Perhaps it’s premature to say this now that the Russian prime minister, Dmitry Medvedev, has sounded off about Russian citizens in Ukraine being in danger, but it strikes me that Russia has behaved in the current crisis with a certain commendable restraint.
Judging from most pundits in most British papers, there is no redeeming element to the Putin regime – soup to nuts, gay rights to corruption – and if it hasn’t actually sent the tanks in, well, it probably wants to.
Yet, reading the statement from its foreign ministry that ‘a forced change of power is underway’, it’s hard to say that it’s not strictly correct. Mr Medvedev wasn’t actually being untruthful in saying that: ‘the legitimacy of a whole number of organs of power that function [in Kiev] raises great doubts. Some of our foreign, Western partners think otherwise. This is some kind of aberration of perception when people call legitimate what is essentially the result of armed mutiny. We do not understand what is going on there. There is a real threat to our interests and to the lives of our citizens.’
From the Russian perspective that’s a reasonable point of view. Viktor Yanukovych isn’t our kind of president and seems undeniably to have authorised the security services to use snipers against civilians, but when it comes to a description of what happened in Kiev in the last few days, armed mutiny is not an unreasonable way of putting it – though it must be said, there were more arms with the government than the opposition. Mr Yanukovytch was indeed a legitimately elected president; the opposition which is now running the show with the support of the EU is not, and won’t have the chance to be until elections take place in May. For parliament to issue a warrant for the ex-president’s arrest is not, in the circumstances, a conciliatory move, though it is a natural one.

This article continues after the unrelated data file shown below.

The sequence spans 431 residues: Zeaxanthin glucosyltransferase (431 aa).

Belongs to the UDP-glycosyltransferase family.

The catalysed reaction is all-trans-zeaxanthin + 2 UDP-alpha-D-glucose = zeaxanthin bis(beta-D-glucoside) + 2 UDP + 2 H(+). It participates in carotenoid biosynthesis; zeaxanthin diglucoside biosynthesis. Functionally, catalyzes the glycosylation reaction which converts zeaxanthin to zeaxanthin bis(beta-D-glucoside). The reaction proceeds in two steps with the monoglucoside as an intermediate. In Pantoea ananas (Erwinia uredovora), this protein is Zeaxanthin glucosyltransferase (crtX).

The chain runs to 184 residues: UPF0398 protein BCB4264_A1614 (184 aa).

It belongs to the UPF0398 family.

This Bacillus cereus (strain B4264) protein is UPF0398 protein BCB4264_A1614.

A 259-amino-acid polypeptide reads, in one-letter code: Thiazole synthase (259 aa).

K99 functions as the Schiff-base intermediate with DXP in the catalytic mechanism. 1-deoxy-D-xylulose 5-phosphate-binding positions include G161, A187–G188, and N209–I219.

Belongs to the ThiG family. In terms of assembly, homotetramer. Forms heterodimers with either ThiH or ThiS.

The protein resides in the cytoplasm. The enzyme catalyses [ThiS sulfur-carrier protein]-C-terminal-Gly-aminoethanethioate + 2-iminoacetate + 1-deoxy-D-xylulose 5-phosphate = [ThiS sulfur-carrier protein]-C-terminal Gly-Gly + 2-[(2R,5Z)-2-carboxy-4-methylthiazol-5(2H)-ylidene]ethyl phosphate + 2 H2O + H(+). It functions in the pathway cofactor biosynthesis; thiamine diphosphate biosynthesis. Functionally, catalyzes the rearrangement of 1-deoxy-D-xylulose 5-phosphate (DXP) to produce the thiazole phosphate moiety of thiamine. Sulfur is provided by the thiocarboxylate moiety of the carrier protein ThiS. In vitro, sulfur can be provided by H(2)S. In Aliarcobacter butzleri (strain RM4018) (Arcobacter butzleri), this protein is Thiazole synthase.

Russia does indeed have a legitimate interest in the region because of the numbers of Ukrainians who identify with it rather than the EU and, for good measure, speak Russian as a first language. We may think they’re on the wrong side of history or just plain wrong, but it’s a bit rash to try to project sentiment in Kiev onto the rest of the country – in the Crimea (and it’s wonderful how resonant of history the placenames are – Mr Yanukovytch is said to be roosting in Balaklava) they take a different view, and if they don’t identify with the protesters in Kiev as enthusiastically as we might like them to, well, that’s their call.
It seems very probable that the EU will be the winner in this fight, and if there isn’t to be partition – never a good option – Russia will lose control over an important strategic area. Yet so far, the Putin government has behaved, as I say, with remarkable restraint other than the use of strong language on Russian speaking media outlets in the east. In the old days, they’d have sent the tanks in about a week ago. Is it possible, with all due caution, for us to say so, even though this runs counter to the pundit orthodoxy on the subject of Putin’s Russia?
Incidentally, although I naturally applaud the EU supporting Ukraine, and indeed Ukraine embracing the EU if it wants to, we should perhaps take on board the implications. If the country does indeed join the EEA and ultimately the Union, its 45 million citizens will have the right to live and work freely throughout the EU. Including here. Just saying. But at least, unlike Turkey, Ukraine is actually European.Tags: Democracy, European Union, Russia, Ukraine